Windsor

As province opens COVID-19 testing to all, health unit warns people not to have false sense of security

Health officials in Windsor-Essex are looking to increase testing for COVID-19 after Ontario Premier Doug Ford's announcement that even asymptomatic people can get a test if they want one.  

Assessment centre at Windsor Regional Hospital is open 9 a.m. to 4 p.m., seven days a week

Following Premier Doug Ford's announcement, anyone who wants to get tested in the province of Ontario can now get tested even if they are asymptomatic. (Lisa Maree Williams/Getty Images)

Health officials in Windsor-Essex are looking to increase testing for COVID-19 after Premier Doug Ford's announcement that even asymptomatic people can get a test if they want one.

"The fact that he's basically saying that anyone that shows up to the assessment centre would be tested makes it a lot easier for the clinical staff," said David Musyj, CEO of Windsor Regional Hospital. 

Previous statements from the Premier only allowed for people displaying one or more symptoms of COVID-19 to be tested. On Sunday, he said mass testing was the province's best defence against the virus. As of Saturday, the province was still nearly 5,000 tests short of its daily goal of 16,000 tests a day.

WATCH | David Musyj, President and CEO of Windsor Regional Hospital​, talks about the relaxation of rules surrounding COVID-19 testing.

Windsor Regional Hospital president and CEO David Musyj says that anyone who wants a test at their assessment centre can now get one -- even if they are asymptomatic. 2:00

Musyj said until now, a little more than 90 per cent of people who would come in would get swabbed. 

"Right now, they're basically saying, you come in, you're going to get swabbed, so it will be 100 per cent." 

Musyj said anyone coming in to the hospital's assessment centre, which is in a white tent directly beside the Ouellette emergency department, would be swabbed and tested for COVID-19.

"It's a very quick in and out," he said, adding that anyone who wants to see a primary care physician for another medical issue would be able to do so there as well.

Having a test only means that today, on the day of testing, you are not infected.- Dr. Wajid Ahmed, medical officer of health

"Instead of going to your primary care physician and or a clinic or possibly the emergency department you can get that looked at."

The assessment centre is open seven days a week from 9 a.m. to 4 p.m. Musyj said they're seeing about 80 to 100 people daily, but hours could be expanded.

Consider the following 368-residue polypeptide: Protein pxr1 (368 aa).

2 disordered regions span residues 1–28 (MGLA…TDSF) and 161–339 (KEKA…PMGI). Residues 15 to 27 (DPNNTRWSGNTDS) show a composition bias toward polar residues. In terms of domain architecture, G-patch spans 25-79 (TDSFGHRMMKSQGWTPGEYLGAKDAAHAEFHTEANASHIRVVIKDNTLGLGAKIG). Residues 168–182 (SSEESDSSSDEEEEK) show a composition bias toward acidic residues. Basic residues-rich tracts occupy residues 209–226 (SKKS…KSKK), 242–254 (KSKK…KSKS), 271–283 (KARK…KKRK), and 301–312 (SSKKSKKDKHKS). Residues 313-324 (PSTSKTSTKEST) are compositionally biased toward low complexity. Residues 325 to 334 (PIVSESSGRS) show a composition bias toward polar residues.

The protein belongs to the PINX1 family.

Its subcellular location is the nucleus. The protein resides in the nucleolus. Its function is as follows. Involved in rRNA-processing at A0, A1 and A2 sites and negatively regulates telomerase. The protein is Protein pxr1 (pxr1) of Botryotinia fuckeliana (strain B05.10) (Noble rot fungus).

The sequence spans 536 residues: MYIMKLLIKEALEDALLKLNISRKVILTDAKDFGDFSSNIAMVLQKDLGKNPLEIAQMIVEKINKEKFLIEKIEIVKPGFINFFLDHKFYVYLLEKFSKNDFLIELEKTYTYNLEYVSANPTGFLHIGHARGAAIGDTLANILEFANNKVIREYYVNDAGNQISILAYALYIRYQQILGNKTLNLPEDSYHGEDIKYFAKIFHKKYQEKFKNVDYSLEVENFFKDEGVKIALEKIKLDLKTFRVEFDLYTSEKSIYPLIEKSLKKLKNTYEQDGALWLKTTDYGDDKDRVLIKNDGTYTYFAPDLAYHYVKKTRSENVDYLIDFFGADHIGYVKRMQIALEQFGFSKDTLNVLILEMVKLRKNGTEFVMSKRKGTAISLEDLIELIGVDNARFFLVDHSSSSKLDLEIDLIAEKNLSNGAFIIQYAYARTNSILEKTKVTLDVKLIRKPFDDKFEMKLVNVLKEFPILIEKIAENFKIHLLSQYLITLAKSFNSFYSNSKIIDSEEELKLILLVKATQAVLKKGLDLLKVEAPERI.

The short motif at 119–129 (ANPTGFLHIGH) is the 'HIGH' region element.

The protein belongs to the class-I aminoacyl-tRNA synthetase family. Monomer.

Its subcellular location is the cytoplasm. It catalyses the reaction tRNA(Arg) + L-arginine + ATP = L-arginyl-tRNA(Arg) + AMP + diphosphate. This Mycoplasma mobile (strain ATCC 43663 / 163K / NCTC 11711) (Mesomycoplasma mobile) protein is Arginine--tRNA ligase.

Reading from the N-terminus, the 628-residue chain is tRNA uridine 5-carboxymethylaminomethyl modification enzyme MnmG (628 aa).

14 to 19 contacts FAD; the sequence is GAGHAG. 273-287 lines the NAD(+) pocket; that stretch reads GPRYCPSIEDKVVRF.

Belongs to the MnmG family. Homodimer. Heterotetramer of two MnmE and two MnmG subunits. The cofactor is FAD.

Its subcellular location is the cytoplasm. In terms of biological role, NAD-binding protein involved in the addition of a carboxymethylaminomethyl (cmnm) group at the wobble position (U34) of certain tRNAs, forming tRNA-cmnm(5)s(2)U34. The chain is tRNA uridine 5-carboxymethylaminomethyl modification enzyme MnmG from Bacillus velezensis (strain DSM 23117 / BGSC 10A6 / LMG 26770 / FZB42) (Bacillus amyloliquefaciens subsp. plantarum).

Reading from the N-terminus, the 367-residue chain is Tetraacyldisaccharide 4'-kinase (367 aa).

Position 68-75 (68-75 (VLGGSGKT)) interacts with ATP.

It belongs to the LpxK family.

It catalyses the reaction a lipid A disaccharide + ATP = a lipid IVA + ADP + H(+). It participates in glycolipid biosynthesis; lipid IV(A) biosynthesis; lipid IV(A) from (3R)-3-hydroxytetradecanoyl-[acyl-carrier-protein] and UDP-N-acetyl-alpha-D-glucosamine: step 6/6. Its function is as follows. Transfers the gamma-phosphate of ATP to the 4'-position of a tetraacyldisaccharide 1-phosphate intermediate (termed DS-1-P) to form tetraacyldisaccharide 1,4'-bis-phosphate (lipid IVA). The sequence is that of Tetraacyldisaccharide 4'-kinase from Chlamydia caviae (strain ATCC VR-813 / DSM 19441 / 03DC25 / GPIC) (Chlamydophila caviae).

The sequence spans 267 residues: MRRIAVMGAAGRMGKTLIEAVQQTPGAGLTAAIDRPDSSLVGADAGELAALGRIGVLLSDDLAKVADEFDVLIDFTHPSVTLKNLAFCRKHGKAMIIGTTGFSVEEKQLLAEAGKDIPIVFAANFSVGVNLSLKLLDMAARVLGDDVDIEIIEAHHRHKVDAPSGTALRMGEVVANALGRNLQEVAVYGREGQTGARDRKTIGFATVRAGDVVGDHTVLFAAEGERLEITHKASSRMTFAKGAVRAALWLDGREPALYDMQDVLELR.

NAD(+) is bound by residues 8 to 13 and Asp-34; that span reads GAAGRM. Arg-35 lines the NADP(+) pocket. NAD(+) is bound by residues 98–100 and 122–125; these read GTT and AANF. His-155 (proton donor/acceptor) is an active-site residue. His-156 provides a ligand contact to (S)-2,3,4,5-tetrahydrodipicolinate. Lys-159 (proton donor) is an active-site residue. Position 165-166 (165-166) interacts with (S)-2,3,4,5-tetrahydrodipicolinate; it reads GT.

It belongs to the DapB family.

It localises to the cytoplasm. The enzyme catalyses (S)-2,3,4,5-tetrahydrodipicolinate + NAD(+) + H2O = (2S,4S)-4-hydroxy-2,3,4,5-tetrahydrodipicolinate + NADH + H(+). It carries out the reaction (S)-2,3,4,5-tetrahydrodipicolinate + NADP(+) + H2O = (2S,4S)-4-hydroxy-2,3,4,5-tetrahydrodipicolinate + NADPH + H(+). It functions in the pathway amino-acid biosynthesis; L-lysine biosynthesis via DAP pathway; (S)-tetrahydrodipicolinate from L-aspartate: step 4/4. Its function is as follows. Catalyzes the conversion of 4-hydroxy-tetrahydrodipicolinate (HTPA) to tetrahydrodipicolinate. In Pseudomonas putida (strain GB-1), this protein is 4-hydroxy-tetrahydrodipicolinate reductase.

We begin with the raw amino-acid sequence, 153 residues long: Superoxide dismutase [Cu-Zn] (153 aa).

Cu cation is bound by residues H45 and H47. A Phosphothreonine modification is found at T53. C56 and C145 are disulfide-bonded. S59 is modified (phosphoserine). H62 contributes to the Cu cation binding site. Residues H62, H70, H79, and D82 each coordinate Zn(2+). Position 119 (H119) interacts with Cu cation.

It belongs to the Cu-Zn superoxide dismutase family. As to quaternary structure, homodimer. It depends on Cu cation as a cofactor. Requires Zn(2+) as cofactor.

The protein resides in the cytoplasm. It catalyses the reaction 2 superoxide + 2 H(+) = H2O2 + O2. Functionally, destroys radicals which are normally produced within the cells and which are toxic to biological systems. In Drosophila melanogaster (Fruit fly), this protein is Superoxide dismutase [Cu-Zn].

"We could go 24/7 if we need to," he said.

Negative test result doesn't mean you're not at risk, warns WECHU

Dr. Wajid Ahmed, medical officer of health for the Windsor-Essex County Health Unit (WECHU), said there has been about 400 tests being conducted in the region daily between the assessment centres in Leamington and Windsor.

Allowing asymptomatic people to get tested will serve as a way of better understanding the community spread of the virus, Ahmed added. But he fears it may lure people into a false sense of security.

WATCH | Ahmed warns that increased testing is not a reason to relax when it comes to physical distancing:

Dr. Wajid Ahmed warns people who are getting tested not to change their behaviour after the test or to let their guard down when it comes to social distancing. 2:40

"We want to make sure that if it's available, then yeah, people should go and get it," Ahmed said. "But they shouldn't go with a false expectation or a false understanding of what this test means."

He said the test doesn't differentiate whether you are at risk of contracting COVID-19 or not, adding it's a diagnostic test — not a screening tool. 

"We don't want to give that message that if you come back negative, you are not at risk ... Having a test only means that today, on the day of testing, you are not infected."

At Hotel-Dieu Grace Healthcare, the hospital will discuss the possibility of offering testing for its staff, physicians and patients onsite, according to president and CEO Janice Kaffer.

Up until now, those who were tested at the hospital had to have symptoms and any staff who wanted to or needed testing had to go to an assessment centre.

About the Author

Jacob Barker

Videojournalist

Jacob Barker is a videojournalist for CBC Windsor.

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